But in one important area Altadena has been no different from any other community in the US. Altadenans have shared our nation’s ambivalence when it comes to bringing to an end the continuing lack of academic achievement among the current Altadena and future US student demographic majority. Failure to recognize this danger to our economic future is a major impediment to implementing the well-known solutions for overcoming Altadena’s considerable academic achievement gap. Responsibility for this sorry state of affairs however does not rest entirely with the people of Altadena. The Chief Petitioners, the volunteers for Altadena Schools, and our fellow agitators for academic achievement across the US must share this responsibility.
The Way Forward
To expand on what the previous article meant by “shared responsibility”, let’s consider the Altadena petition’s small role in America’s longstanding pursuit of equal opportunity. In “America Aflame”, a new interpretation of the Civil War by University of North Carolina History Professor David Goldfield, the author declares that the popular assessment of the Civil War as a triumph of freedom is little more than superficial nonsense. Abolitionists agitating for an end to slavery in the decades preceding the Civil War were a perpetually tiny but vocal minority even in the antebellum north. Northern voters throughout this time cared little about this “southern” problem. Similar to today’s voter reactions to education reform efforts that attempt to highlight the moral imperative for ending our nation’s huge academic achievement gap, northern antebellum voters found the abolitionist’s use of evangelical rhetoric almost as irritating as did their southern brethren. Little progress towards ending slavery was therefore made until abolitionists gave up their decades-long moral rhetoric and succeeded in framing their issue in a way that squared with northern voter’s self-interests in the most cynical of ways. With the right words found and with momentum growing in conjunction with Lincoln’s successful candidacy, the war was on.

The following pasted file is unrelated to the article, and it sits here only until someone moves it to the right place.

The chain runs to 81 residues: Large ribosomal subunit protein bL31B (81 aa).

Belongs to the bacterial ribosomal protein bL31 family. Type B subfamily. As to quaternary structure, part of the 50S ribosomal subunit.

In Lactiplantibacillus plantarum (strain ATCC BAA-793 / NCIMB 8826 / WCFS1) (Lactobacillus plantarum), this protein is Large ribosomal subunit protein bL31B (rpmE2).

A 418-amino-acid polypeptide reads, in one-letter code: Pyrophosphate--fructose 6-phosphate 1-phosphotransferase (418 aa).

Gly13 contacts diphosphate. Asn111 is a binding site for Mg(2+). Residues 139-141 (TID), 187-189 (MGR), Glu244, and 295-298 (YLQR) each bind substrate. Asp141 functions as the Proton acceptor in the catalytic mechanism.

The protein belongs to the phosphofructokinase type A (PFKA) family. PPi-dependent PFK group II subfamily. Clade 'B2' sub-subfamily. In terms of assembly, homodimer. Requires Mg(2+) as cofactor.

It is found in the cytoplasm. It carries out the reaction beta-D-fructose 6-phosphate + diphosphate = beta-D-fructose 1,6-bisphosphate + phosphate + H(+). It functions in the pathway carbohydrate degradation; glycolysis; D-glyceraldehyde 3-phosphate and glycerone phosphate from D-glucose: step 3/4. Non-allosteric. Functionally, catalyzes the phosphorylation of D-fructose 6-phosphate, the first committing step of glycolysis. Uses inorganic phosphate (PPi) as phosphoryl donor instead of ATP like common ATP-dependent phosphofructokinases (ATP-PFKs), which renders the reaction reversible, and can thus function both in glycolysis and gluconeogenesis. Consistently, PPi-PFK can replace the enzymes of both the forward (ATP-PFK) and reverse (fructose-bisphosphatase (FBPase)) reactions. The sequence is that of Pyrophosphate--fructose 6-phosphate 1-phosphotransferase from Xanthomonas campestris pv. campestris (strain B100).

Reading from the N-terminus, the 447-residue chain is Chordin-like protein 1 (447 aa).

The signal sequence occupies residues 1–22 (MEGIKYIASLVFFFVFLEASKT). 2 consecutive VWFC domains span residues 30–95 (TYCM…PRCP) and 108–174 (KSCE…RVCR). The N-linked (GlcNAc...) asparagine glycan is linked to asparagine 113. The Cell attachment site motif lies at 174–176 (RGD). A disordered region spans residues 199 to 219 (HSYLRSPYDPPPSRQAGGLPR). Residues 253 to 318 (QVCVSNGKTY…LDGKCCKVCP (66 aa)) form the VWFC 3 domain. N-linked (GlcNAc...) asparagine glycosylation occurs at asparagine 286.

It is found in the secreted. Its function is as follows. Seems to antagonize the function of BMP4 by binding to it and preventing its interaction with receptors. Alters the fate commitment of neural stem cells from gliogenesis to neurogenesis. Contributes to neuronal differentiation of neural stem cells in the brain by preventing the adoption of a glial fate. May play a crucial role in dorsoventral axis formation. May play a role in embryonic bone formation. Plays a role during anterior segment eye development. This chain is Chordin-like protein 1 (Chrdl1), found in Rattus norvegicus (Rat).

Even then, this terrible war was prosecuted for no better reason in the average northerner’s mind than the protection of northern jobs. By that time, northern voters had adopted the abolitionist’s newly crafted conclusion that the protection of the future western states as “free states” would have the effect of letting the west serve as a “release valve” to where the north’s despised Catholic European horde could be dispersed. The need to frame the war as spawning “a new birth of freedom”, as President Lincoln so famously did in his Gettysburg address a short while later, did not resonate with the average northerner until after the excessive carnage in the battles leading up to Gettysburg had created the requirement to infuse so many family’s losses with a more noble purpose.